#201-2011 Innsbruck Drive, Whistler BC    View Location

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Understanding Pet Behavior

“It wasn’t me!”

Congratulations on your new puppy! Puppyhood is a fun, exhausting period in your relationship with your dog. There are a few very important behaviour and training goals that need to be reached before puppy turns into an adolescent.


There is a magic window for socializing your puppy called the critical socialization period. It occurs from approximately 3 – 13 weeks of age, and most puppies arrive at their new homes around 8 weeks of age. From the moment your puppy arrives in your home, you need to begin socializing her with all sorts of shapes and sizes of people while managing disease control (as it is likely your puppy has only had one vaccination). Invite friends over and have them remove their shoes outside and wash their hands, attend a puppy preschool training class, and visit friends’ and neighbours’ homes that have healthy, vaccinated animals in them. Have these new people feed your puppy a portion of her daily food allotment so that she makes positive associations with strangers. We recommend placing a special emphasis in socializing your puppy to men and children, as dogs are often shy of men and children later in life.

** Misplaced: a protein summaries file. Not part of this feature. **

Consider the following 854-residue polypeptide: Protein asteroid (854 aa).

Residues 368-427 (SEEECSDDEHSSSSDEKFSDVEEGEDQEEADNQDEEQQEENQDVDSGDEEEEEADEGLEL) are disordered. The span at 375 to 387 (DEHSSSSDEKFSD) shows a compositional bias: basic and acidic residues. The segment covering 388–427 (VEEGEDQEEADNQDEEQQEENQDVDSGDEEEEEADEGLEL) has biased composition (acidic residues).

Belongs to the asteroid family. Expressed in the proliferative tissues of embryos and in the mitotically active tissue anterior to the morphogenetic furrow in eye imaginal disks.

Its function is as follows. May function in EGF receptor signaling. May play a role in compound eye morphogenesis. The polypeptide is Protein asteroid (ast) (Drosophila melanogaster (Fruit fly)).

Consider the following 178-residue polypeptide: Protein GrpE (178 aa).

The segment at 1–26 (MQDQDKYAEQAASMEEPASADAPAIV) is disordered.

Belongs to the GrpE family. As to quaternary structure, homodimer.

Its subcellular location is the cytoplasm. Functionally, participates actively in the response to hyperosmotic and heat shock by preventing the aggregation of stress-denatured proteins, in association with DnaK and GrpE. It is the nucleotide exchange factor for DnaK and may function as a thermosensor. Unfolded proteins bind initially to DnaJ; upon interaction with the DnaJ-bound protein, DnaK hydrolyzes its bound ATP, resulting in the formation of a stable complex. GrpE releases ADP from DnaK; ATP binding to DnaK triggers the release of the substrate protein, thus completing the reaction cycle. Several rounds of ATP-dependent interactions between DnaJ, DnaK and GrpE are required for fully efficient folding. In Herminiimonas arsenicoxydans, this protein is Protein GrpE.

A dog that is not socialized as a puppy can be substantially rehabilitated later in life, but she will never the as confident and happy around people as she would have been had she been socialized in puppyhood.

Bite Inhibition

Your other main goal to accomplish in puppyhood is teaching your puppy bite inhibition. Without resorting to punishment, you are going to let your puppy know that it hurts when she bites you. When a puppy bites you, yelp in a loud, high-pitched voice. If the puppy backs off, give yourself five seconds, ask her to sit/lie down, and reward her by inviting her to play with you again. If your puppy doesn’t back off when you yelp, give her a timeout by removing yourself from the play area, just for 30 seconds or so. When a puppy is quiet, return, ask her to sit or lie down (or perform another trick that she knows) and return to play.
Consistency is key – all family members must be on board with the plan to teach bite inhibition, and they must be able to yelp or give the puppy a time out every time she bites. Children will need supervision and possibly assistance with this.

Set Your Puppy Up for Success

When training your puppy, think about how you want her to behave and use some of her daily food allotment to teach her those behaviours. When your puppy does something you like, reward her, and when she performs a behaviour that you do not like, ignore her or give her a short timeout.

Also, puppyhood is a great time to start a desirable chewing habit – teach your puppy all about the world of food dispensing toys.